There has been a lot of uncertainty about the road numbering in Greece, especially about the numbering of the highways. We often don’t talk about road numbering, but about road names. Sometimes only E numbers are mentioned, but not all highways have an E number. The road numbers are in most cases indicated, with the prefix “A”. National trunk roads (ethnikés odoí, singular: ethniki odos) have the prefix ‘EO’. In written language they are sometimes also given the prefix ‘GR’. Exits are numbered sequentially.
As more highways were built in Greece, the numbering system became clearer. The numbers A1 to A9 are the main axes of the motorway network, the numbers A11 to A99 are branches or tangential connections from the main number. Three-digit numbers are rare, but are branches of the two-digit number.
The signage is bilingual on the main roads. On the highways there are green signs with the destinations in the Latin script with white letters, and dark yellow letters for the Greek script. In terms of design, the signs have a very German appearance and the same font as in Germany is also used (DIN 1451). Compared to, for example, Italythe signage is much more readable. A guideline in Greece is to put “only the absolutely necessary” on the signposts. As a result, the signage on the highways is usually clear, and unlike other countries, does not get caught up in numerous local destinations. The layout is similar to German signage, with fork signs and announcement boards for exits and junctions. Turns are indicated 2000 meters in advance, junctions sometimes already 3000 meters. The road number plate is also similar to the German one. E-numbers are usually indicated.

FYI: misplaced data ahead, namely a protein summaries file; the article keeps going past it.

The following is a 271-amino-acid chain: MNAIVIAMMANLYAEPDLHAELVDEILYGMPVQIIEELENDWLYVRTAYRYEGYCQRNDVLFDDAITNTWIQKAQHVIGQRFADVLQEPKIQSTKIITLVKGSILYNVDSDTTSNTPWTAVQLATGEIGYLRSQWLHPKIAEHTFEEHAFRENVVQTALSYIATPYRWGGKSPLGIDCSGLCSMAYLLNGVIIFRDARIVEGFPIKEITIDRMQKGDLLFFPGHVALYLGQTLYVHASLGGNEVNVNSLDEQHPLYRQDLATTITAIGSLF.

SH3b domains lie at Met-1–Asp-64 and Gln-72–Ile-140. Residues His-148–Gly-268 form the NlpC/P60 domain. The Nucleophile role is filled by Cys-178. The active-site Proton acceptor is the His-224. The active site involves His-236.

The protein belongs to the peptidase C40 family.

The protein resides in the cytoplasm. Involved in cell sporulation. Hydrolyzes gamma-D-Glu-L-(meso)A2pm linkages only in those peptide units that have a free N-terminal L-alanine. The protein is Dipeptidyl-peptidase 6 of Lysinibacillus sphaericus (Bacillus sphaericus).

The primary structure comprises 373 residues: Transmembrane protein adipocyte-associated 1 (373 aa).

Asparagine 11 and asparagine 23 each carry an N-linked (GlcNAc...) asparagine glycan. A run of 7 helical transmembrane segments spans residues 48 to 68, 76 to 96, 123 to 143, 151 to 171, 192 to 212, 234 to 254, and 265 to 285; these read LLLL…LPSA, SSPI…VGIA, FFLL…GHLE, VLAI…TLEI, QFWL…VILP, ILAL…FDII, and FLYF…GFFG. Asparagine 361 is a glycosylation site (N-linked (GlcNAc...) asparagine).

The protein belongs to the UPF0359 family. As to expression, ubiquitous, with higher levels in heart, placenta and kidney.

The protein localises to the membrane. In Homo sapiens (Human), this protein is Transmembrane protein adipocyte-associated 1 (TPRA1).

On other roads, blue signs are used with white letters for the Latin script and dark yellow ones for the Greek script. These signs can sometimes be more unclear than on the highways due to the addition of a deluge of destinations.
In 2010, there were 111 deaths per 1 million inhabitants in Greece, a decrease of 30 percent compared to 2001. Despite this, Greece was the most unsafe country in the European Union at the time. The high number of road deaths in Greece is remarkable considering that it is one of the older EU countries. The number of road deaths is significantly higher than other EU countries around the Mediterranean. In 2015, there were 74 road deaths per 1 million inhabitants, significantly above the EU average, and the highest among the older EU countries. Despite this, there was a significant decrease in the number of road deaths between 2010 and 2013.
The registration rate of the number of road injuries in Greece is considered to be one of the worst in the European Union. No distinction is made between seriously and slightly injured. The figures of the number of injuries are only an estimate based on police reports, with the police officers making an estimate of the extent of injuries. In 2016, it was determined by the ETSC that Greece does not intend to improve registration either.